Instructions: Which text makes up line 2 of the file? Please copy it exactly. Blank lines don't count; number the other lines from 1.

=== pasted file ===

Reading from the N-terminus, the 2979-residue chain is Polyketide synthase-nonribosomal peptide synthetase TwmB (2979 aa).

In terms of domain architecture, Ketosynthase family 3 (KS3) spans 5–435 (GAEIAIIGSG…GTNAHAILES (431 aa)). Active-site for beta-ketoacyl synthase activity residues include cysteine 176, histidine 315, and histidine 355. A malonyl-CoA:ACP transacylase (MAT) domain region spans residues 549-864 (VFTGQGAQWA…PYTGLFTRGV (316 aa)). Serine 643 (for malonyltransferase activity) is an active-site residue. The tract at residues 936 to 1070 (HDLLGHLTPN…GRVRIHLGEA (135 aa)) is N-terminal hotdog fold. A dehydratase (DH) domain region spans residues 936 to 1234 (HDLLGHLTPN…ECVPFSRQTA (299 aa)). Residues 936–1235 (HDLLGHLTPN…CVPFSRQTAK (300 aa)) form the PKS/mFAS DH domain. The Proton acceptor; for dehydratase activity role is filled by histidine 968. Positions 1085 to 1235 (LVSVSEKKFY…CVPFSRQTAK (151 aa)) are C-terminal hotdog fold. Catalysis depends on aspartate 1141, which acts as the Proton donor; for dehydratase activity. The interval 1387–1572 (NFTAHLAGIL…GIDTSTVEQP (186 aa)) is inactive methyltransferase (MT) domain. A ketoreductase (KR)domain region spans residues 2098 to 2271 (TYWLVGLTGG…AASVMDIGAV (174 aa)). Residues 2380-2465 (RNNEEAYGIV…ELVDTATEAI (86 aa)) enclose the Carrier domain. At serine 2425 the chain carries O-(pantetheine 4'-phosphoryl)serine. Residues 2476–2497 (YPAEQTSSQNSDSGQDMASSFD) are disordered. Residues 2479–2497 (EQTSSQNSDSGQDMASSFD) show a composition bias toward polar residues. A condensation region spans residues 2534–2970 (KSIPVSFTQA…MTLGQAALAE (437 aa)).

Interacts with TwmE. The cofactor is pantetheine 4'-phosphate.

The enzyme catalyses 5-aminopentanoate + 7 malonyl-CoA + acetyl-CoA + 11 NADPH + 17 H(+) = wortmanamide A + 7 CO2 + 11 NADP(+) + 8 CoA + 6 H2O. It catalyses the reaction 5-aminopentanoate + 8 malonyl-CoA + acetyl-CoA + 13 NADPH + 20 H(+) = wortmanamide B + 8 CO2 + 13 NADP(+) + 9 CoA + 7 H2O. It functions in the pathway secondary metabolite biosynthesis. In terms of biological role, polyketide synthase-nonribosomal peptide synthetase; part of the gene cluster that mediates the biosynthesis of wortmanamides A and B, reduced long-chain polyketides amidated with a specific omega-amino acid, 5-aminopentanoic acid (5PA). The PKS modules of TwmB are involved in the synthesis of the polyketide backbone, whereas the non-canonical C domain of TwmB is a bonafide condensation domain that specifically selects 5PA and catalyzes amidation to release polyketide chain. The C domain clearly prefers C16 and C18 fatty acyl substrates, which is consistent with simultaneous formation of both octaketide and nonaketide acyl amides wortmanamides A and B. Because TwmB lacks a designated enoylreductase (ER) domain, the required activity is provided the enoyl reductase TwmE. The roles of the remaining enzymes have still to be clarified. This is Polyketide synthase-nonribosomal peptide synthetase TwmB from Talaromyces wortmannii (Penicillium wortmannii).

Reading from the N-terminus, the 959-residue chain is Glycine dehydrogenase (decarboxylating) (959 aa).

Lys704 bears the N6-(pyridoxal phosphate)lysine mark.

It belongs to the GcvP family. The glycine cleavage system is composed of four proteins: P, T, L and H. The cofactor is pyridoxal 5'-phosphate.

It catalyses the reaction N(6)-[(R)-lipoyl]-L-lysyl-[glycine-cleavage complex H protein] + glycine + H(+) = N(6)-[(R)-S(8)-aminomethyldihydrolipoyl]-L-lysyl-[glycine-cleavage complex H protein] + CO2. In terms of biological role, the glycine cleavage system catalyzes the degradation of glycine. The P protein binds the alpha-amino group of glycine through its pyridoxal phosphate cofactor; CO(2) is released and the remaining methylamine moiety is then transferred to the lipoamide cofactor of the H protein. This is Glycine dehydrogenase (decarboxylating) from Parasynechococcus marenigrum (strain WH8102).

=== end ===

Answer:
In terms of domain architecture, Ketosynthase family 3 (KS3) spans 5–435 (GAEIAIIGSG…GTNAHAILES (431 aa)). Active-site for beta-ketoacyl synthase activity residues include cysteine 176, histidine 315, and histidine 355. A malonyl-CoA:ACP transacylase (MAT) domain region spans residues 549-864 (VFTGQGAQWA…PYTGLFTRGV (316 aa)). Serine 643 (for malonyltransferase activity) is an active-site residue. The tract at residues 936 to 1070 (HDLLGHLTPN…GRVRIHLGEA (135 aa)) is N-terminal hotdog fold. A dehydratase (DH) domain region spans residues 936 to 1234 (HDLLGHLTPN…ECVPFSRQTA (299 aa)). Residues 936–1235 (HDLLGHLTPN…CVPFSRQTAK (300 aa)) form the PKS/mFAS DH domain. The Proton acceptor; for dehydratase activity role is filled by histidine 968. Positions 1085 to 1235 (LVSVSEKKFY…CVPFSRQTAK (151 aa)) are C-terminal hotdog fold. Catalysis depends on aspartate 1141, which acts as the Proton donor; for dehydratase activity. The interval 1387–1572 (NFTAHLAGIL…GIDTSTVEQP (186 aa)) is inactive methyltransferase (MT) domain. A ketoreductase (KR)domain region spans residues 2098 to 2271 (TYWLVGLTGG…AASVMDIGAV (174 aa)). Residues 2380-2465 (RNNEEAYGIV…ELVDTATEAI (86 aa)) enclose the Carrier domain. At serine 2425 the chain carries O-(pantetheine 4'-phosphoryl)serine. Residues 2476–2497 (YPAEQTSSQNSDSGQDMASSFD) are disordered. Residues 2479–2497 (EQTSSQNSDSGQDMASSFD) show a composition bias toward polar residues. A condensation region spans residues 2534–2970 (KSIPVSFTQA…MTLGQAALAE (437 aa)).